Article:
Armies are expensive and so are museums devoted to them. Chelsea’s National Army Museum (next to the Royal Hospital) has just reopened after a three-year, £24 million redesign. A huge atrium has been carved out of the middle of the building, and the whole place is much lighter and less gloomy than before. It’s not just a structural redevelopment, though.
The new museum reflects the fact that the history and perception of the British Army is always evolving, shifting and being re-understood. As a graph on display reveals, there are fewer people serving in the regular army today than at any time in the last 200 years, yet its media and public profile has maybe never been higher or more discussed.
To reflect this, the museum has five new galleries representing different aspects of the boys in green (is that a thing? Maybe not): Soldier, Army, Battle, Society and Insight, plus a brand new Play Base for the under-eights to do a bit of junior square-bashing or whatever. There are now 2,500 objects on display, two-thirds for the first time. Here’s what not to miss.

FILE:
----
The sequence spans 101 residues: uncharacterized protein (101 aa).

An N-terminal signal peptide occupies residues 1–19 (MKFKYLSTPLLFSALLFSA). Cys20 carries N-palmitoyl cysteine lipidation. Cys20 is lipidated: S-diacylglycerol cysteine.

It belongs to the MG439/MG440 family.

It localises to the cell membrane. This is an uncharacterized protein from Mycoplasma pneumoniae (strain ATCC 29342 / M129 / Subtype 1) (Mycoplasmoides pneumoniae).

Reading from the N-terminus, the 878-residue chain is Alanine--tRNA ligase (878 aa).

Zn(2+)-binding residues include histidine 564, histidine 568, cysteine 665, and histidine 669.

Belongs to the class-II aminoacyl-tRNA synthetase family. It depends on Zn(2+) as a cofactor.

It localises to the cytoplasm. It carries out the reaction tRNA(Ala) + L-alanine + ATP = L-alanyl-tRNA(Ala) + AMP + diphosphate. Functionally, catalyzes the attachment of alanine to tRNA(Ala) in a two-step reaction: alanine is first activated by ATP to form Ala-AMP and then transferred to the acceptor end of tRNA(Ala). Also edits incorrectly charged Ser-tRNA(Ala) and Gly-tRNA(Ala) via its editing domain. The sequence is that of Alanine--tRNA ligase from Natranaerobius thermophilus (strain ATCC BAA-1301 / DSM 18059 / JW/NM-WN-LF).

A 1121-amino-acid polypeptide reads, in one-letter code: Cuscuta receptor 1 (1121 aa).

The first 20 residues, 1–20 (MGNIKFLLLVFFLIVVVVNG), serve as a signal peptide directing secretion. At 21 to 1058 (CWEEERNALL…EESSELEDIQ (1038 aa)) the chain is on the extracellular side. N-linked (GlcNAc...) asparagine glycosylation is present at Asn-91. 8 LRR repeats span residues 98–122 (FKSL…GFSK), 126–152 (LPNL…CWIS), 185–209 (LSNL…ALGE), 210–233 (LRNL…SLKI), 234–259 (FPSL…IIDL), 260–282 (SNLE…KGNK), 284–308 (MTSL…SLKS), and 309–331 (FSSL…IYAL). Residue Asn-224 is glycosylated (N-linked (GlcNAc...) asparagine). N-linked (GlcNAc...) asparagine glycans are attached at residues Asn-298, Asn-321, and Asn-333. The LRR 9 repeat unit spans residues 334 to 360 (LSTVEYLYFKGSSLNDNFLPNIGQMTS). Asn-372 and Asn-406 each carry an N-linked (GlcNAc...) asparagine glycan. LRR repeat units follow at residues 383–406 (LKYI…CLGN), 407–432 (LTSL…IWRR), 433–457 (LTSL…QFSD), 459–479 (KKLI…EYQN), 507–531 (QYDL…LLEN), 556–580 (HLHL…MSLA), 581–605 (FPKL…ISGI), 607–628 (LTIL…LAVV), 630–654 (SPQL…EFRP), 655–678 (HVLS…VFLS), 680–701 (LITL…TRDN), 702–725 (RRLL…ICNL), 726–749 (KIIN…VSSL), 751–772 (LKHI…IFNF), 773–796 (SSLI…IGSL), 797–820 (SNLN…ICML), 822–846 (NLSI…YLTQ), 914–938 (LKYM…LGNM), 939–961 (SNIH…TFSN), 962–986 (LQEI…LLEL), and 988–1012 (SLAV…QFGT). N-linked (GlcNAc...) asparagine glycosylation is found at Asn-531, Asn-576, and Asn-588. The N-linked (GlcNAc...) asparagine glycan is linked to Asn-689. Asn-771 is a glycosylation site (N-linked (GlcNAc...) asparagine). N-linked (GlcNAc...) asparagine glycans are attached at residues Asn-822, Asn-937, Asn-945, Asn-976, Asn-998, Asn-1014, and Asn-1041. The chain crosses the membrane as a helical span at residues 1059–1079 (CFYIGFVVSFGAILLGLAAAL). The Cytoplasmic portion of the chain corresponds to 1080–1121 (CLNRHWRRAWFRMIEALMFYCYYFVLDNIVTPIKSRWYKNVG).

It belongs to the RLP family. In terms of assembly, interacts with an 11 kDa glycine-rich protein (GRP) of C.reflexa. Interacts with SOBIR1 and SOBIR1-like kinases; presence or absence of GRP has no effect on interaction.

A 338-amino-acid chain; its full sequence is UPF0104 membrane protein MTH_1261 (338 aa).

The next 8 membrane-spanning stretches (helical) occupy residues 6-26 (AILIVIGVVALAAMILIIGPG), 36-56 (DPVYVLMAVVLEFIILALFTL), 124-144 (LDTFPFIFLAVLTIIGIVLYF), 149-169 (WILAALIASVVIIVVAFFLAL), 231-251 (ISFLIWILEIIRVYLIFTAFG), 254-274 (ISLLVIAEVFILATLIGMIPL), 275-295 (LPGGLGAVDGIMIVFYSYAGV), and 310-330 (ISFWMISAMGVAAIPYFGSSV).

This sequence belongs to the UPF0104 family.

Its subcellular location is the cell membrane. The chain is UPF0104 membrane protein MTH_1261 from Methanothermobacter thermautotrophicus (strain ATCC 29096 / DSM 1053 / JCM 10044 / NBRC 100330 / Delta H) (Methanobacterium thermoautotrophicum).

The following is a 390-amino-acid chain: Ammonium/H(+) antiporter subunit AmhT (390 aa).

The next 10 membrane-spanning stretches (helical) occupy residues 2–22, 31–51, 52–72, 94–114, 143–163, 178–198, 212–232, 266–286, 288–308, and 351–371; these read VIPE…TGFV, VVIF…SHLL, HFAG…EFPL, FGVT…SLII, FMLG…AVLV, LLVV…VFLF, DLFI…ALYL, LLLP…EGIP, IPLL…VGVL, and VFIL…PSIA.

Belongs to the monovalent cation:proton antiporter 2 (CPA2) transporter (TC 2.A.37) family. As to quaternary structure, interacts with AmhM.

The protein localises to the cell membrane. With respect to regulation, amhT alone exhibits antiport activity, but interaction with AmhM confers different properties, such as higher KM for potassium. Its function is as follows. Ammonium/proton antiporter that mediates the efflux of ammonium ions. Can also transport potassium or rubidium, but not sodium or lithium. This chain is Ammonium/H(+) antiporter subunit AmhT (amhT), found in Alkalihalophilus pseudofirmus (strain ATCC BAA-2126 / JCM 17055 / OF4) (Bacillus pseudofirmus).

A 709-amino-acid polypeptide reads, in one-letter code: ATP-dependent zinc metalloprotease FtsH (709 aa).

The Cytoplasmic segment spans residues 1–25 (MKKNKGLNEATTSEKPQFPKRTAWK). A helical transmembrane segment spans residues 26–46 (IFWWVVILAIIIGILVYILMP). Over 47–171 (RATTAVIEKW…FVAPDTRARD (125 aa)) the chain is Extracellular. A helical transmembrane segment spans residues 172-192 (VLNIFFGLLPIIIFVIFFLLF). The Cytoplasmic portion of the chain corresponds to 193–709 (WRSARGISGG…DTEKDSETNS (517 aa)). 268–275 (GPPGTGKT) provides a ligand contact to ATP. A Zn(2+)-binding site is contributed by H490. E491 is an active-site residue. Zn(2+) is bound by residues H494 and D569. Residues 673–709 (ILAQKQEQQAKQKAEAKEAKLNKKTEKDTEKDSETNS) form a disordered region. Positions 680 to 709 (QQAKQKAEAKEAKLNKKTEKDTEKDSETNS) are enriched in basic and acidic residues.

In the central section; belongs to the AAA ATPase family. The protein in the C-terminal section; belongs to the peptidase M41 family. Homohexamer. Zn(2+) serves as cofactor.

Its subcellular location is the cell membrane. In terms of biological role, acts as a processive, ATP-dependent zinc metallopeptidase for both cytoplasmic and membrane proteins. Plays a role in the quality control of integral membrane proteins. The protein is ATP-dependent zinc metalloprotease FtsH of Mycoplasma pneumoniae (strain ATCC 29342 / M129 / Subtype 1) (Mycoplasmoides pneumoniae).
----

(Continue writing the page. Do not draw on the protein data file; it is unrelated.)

Highlights at the National Army Museum
The Soldier gallery looks at the men who served in the army across the ages, and it doesn’t hold back on the negative impact. In every era, men have been mentally destroyed for life by the experience.
Insight examines the shifting relationships between nations and alliances as seen by the army. These two objects remind us that for most of our histories, Germany and Britain were allies.
In the Society Gallery is material that shows how the army is reflected in popular culture and how we relate to it directly. This armoured car was used on the streets of Belfast during the Troubles, and up close it’s a brutal and alien vehicle.
The Army Gallery shows how the army has existed as an institution over the centuries, and how those serving relate to it. This delicately worked regimental flag was used to cover Colonel William Inglis at the battle of Albuera. Though severely wounded, he famously continued to exhort him men to ‘die hard!’.
This gallery looks at the experience of combat from the Civil War to Afghanistan. This huge chunk of a rocket took off a soldier’s arm in Helmand. It still has shreds of his uniform embedded in it.
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